To investigate changes in cartilage damage and bone marrow lesions (BMLs) on MRI in the patellofemoral and tibiofemoral joints (TFJs) over 7 years.
The Multicenter Osteoarthritis (MOST) Study is a cohort study of persons aged 50–79 years at baseline with or at high risk for knee osteoarthritis (OA). Knees were eligible for the current study if they had knee MRI (1.0T) assessed for cartilage damage and BMLs at the baseline and 84-month visits. Knees were categorized as having MRI-detected structural damage (cartilage and BMLs) isolated to the patellofemoral joint (PFJ), isolated to the TFJ, mixed or no damage at baseline and 84-months. We determined the changes in PFJ and TFJ structural damage over 7 years and used logistic regression to assess the relation of baseline compartment distribution to incident isolated PFJ, isolated TFJ and mixed damage.
Among 339 knees that had full-thickness cartilage loss isolated to the PFJ or TFJ at baseline, only 68 (20.1%) developed full-thickness cartilage loss in the other compartment while 271 (79.9%) continued to only have the initial compartment affected. Compared to knees without full-thickness cartilage damage (n = 582), those with isolated TFJ and PFJ full-thickness cartilage damage had 2.7 (1.5, 4.9) and 5.8 (3.6, 9.6) times the odds of incident mixed full-thickness cartilage damage, respectively. Similar results were seen when using other definitions of MRI-defined structural damage.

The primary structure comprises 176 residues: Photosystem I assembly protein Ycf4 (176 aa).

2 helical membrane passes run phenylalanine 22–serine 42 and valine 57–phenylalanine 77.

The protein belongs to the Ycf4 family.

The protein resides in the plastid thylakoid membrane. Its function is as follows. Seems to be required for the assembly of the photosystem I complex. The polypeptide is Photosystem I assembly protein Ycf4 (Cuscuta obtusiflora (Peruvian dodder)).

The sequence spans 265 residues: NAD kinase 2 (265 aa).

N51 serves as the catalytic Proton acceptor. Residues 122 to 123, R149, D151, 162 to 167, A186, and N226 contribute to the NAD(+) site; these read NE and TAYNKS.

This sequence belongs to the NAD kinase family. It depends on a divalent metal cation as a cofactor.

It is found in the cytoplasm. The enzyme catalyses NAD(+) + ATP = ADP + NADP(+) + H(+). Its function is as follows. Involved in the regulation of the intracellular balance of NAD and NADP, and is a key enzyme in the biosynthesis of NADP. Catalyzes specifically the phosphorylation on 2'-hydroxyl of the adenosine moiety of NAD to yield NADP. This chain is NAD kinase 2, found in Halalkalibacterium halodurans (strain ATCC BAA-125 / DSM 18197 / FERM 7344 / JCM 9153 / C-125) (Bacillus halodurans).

Most knees with structural damage at baseline do not develop it in the other compartment. Knees that develop mixed structural damage are more likely to start with it isolated to the PFJ.